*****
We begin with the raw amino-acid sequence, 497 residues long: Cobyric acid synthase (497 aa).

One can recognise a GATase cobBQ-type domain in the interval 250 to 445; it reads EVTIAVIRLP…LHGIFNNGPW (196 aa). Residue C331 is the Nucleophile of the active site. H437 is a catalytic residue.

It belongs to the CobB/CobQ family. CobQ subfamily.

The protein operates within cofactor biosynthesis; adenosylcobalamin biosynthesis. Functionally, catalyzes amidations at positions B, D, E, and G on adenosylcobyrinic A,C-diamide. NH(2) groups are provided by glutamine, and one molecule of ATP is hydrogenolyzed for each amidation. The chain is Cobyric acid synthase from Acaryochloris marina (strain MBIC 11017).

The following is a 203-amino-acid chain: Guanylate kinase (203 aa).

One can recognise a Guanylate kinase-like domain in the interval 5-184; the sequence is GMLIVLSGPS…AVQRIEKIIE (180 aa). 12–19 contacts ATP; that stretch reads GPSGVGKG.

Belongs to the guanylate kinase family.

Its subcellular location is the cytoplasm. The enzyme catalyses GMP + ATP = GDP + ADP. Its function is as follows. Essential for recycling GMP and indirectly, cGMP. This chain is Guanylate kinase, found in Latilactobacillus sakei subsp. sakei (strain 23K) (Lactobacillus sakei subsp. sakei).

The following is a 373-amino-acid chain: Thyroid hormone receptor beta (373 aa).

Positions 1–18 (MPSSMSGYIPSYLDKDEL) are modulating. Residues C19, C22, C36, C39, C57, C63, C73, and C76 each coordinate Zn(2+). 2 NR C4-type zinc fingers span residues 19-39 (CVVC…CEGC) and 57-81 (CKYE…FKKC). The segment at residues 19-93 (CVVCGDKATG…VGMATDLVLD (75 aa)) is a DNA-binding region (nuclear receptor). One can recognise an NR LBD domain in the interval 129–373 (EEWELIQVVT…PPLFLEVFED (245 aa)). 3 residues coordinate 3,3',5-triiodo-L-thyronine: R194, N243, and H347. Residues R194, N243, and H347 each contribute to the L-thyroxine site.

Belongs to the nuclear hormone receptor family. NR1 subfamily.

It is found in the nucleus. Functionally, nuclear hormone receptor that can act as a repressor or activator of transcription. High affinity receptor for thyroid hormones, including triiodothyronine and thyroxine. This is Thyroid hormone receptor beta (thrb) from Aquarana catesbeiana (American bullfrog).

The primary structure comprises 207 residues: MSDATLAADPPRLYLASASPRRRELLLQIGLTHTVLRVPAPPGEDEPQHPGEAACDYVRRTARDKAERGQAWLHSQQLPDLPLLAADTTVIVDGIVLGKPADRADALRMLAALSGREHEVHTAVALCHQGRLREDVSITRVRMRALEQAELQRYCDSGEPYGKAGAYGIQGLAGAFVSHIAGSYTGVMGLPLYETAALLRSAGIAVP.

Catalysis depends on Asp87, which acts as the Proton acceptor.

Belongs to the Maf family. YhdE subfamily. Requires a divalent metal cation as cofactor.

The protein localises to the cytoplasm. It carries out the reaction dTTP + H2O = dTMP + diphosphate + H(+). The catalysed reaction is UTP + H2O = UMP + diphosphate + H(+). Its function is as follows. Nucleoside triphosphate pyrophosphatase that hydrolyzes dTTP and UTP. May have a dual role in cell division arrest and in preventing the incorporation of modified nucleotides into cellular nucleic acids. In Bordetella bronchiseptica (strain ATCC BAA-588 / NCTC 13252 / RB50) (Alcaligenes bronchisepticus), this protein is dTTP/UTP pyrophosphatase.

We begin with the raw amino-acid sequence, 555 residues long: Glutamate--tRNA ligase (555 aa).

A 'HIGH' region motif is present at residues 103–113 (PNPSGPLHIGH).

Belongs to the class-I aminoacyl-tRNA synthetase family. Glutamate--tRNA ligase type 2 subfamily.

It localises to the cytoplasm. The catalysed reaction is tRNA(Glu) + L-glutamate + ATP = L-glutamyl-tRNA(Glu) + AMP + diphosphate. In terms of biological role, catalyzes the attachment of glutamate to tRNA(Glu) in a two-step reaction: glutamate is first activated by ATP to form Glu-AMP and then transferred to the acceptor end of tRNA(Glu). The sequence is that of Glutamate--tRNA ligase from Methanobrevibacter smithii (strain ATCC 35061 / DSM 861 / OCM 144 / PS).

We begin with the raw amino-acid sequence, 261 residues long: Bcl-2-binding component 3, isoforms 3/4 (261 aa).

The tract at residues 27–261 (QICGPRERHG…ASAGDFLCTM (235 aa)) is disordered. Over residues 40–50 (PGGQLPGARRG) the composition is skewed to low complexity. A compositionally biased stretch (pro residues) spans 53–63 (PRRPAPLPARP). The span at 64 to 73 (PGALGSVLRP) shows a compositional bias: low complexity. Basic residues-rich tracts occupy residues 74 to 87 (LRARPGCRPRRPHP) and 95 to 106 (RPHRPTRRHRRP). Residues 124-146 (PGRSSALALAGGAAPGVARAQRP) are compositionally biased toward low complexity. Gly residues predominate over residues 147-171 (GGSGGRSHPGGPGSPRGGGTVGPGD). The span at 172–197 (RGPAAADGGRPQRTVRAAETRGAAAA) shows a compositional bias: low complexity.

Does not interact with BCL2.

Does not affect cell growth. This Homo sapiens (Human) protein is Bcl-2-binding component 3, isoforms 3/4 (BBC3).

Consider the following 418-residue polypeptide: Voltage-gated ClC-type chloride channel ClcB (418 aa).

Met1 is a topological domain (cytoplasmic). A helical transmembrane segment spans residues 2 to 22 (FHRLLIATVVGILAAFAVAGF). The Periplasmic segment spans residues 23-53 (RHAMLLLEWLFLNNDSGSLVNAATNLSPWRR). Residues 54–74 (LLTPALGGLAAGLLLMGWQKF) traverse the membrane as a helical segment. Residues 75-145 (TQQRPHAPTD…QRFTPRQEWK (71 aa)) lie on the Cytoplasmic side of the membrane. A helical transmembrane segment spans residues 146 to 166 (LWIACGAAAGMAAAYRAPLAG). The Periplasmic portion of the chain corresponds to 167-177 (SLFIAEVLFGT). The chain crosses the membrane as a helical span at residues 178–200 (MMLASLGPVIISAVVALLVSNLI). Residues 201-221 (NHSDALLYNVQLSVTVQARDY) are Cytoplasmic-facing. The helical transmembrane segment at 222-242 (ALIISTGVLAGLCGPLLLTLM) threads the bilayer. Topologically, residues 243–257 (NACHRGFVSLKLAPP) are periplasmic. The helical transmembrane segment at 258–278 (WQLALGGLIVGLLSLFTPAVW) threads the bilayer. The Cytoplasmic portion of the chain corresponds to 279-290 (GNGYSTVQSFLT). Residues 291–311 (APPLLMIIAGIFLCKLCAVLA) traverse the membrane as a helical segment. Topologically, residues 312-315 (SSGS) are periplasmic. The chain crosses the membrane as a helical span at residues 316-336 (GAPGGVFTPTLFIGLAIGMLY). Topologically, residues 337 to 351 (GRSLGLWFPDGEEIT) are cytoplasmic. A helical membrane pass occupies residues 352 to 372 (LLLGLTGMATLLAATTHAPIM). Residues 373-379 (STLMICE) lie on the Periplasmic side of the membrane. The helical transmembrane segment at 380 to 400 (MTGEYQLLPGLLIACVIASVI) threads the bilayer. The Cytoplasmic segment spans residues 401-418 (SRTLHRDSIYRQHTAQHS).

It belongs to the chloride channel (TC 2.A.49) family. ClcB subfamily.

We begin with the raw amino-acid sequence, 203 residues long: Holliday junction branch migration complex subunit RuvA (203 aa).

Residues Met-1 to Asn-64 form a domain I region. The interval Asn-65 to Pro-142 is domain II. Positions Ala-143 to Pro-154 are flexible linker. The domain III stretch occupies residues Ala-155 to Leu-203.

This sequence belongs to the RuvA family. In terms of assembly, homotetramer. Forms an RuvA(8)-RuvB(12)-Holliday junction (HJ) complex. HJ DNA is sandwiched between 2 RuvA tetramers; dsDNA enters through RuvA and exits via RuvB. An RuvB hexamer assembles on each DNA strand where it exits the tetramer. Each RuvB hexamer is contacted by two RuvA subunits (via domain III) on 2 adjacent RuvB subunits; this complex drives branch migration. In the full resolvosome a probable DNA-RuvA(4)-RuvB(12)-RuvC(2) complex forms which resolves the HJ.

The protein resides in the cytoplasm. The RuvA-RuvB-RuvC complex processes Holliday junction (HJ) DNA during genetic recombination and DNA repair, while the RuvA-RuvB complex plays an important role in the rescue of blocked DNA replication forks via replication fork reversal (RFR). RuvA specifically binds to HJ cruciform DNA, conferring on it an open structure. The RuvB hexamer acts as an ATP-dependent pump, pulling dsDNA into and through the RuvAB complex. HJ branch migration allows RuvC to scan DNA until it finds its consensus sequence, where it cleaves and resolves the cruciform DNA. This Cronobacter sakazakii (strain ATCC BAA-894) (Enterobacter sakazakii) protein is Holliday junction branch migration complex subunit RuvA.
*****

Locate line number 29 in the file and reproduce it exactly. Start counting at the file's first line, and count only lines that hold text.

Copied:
Residues Met-1 to Asn-64 form a domain I region. The interval Asn-65 to Pro-142 is domain II. Positions Ala-143 to Pro-154 are flexible linker. The domain III stretch occupies residues Ala-155 to Leu-203.